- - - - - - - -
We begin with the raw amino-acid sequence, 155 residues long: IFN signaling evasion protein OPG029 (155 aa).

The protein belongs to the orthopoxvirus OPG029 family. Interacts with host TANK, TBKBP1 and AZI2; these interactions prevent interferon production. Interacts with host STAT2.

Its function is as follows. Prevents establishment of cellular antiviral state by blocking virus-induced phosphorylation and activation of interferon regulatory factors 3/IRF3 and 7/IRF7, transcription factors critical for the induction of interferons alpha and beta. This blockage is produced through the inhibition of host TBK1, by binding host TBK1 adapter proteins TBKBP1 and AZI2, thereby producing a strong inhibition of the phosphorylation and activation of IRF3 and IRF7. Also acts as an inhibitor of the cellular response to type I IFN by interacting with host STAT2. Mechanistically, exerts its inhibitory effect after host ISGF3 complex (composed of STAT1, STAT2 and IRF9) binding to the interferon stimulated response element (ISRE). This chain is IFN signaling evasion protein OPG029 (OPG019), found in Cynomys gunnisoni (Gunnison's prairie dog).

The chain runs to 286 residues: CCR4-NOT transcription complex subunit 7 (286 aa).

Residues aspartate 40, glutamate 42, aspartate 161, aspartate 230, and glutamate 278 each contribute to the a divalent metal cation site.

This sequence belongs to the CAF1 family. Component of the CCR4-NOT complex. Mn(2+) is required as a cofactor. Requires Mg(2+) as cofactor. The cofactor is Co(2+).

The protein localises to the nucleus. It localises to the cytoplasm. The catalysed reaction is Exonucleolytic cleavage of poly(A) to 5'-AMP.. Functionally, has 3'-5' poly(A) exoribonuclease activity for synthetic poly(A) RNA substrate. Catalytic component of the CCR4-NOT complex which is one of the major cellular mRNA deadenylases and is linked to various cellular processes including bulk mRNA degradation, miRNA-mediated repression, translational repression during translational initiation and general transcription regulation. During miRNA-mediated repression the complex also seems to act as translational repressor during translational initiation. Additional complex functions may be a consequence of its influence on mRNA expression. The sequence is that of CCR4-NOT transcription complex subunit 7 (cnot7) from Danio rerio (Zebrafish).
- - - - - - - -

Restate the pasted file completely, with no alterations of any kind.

We begin with the raw amino-acid sequence, 155 residues long: IFN signaling evasion protein OPG029 (155 aa).

The protein belongs to the orthopoxvirus OPG029 family. Interacts with host TANK, TBKBP1 and AZI2; these interactions prevent interferon production. Interacts with host STAT2.

Its function is as follows. Prevents establishment of cellular antiviral state by blocking virus-induced phosphorylation and activation of interferon regulatory factors 3/IRF3 and 7/IRF7, transcription factors critical for the induction of interferons alpha and beta. This blockage is produced through the inhibition of host TBK1, by binding host TBK1 adapter proteins TBKBP1 and AZI2, thereby producing a strong inhibition of the phosphorylation and activation of IRF3 and IRF7. Also acts as an inhibitor of the cellular response to type I IFN by interacting with host STAT2. Mechanistically, exerts its inhibitory effect after host ISGF3 complex (composed of STAT1, STAT2 and IRF9) binding to the interferon stimulated response element (ISRE). This chain is IFN signaling evasion protein OPG029 (OPG019), found in Cynomys gunnisoni (Gunnison's prairie dog).

The chain runs to 286 residues: CCR4-NOT transcription complex subunit 7 (286 aa).

Residues aspartate 40, glutamate 42, aspartate 161, aspartate 230, and glutamate 278 each contribute to the a divalent metal cation site.

This sequence belongs to the CAF1 family. Component of the CCR4-NOT complex. Mn(2+) is required as a cofactor. Requires Mg(2+) as cofactor. The cofactor is Co(2+).

The protein localises to the nucleus. It localises to the cytoplasm. The catalysed reaction is Exonucleolytic cleavage of poly(A) to 5'-AMP.. Functionally, has 3'-5' poly(A) exoribonuclease activity for synthetic poly(A) RNA substrate. Catalytic component of the CCR4-NOT complex which is one of the major cellular mRNA deadenylases and is linked to various cellular processes including bulk mRNA degradation, miRNA-mediated repression, translational repression during translational initiation and general transcription regulation. During miRNA-mediated repression the complex also seems to act as translational repressor during translational initiation. Additional complex functions may be a consequence of its influence on mRNA expression. The sequence is that of CCR4-NOT transcription complex subunit 7 (cnot7) from Danio rerio (Zebrafish).